They'll pass over the money without even thinking about it; for it is money they have and peace they lack.
  -James Earl Jones "Field of Dreams"
and don't go mistaking paradise for that home across the road
  -Bob Dylan "Ballad of Frankie Lee and Judas Priest"

Tuesday, April 03, 2007

Gila Bend Freeway

So everyday I come home to horrid congestion on I-10 as it passes through downtown as the Papago Inner Loop. Any traffic map you ever see at rush hour has that section in red (I made it red on the map there). It is not mentioned by the Detour Dans of the airwaves because it is always like that, it is not news.

A huge contributor to this problem is through traffic on I-10, which is a major route across the southern US, going from Jacksonville to Santa Monica.

The proposal to relieve this congestion is to build the South Mountain Freeway, connecting SR-202, where it hits I-10 at Pecos Road, to I-10 in the West Valley (I drew in a blue line). This would allow through trucks and other folks wanting to avoid downtown a path around the congestion. The problem with this is that it is hugely expensive to build an urban freeway, that it is years away from even beginning construction and that there are many environmental and political issues standing in its way, not the least of which is that the City of Phoenix has allowed people to build homes in what has long been the planned route.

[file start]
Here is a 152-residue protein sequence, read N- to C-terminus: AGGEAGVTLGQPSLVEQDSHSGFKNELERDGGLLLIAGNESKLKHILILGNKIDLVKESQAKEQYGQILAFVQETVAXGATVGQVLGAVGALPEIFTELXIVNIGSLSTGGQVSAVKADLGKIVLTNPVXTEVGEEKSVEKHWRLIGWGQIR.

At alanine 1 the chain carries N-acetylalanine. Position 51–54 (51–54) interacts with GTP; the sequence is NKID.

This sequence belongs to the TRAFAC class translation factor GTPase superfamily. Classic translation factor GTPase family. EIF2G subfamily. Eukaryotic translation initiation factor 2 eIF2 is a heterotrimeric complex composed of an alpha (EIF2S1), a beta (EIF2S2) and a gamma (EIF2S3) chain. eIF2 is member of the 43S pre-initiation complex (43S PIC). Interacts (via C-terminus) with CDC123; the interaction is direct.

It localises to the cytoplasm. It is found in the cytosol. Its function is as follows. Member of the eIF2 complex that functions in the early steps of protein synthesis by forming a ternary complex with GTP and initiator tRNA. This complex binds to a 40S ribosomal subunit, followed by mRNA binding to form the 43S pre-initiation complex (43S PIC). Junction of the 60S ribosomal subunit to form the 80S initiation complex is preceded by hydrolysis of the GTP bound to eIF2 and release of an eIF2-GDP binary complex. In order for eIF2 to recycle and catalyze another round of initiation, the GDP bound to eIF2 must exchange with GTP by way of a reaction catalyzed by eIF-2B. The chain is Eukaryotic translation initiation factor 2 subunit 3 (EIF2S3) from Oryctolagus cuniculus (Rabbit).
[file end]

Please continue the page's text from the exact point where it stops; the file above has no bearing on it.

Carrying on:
A reasonable alternative, from where I sit, is for the state to build a freeway along the route of SR-85, from I-8 at Gila Bend north to I-10. This route is already heavily used. Anyone travelling from Phoenix to San Diego, Yuma or Puerto PeƱasco is familiar with this road. As you travel from Tucson north on I-10, there are signs urging motorists to use I-8 to SR-85 to I-10 as a Phoenix bypass, but it is not used so much by truck traffic due to the lack of a freeway.

Building a 4 lane freeway 35 miles through the desert parallel to an existing roadway has got to be cheaper than the planned South Mountain Freeway and could be done much faster. It would seem to me that this could be done as a short term means of diverting traffic and that the South Mountain Freeway could still be built as growth continues.

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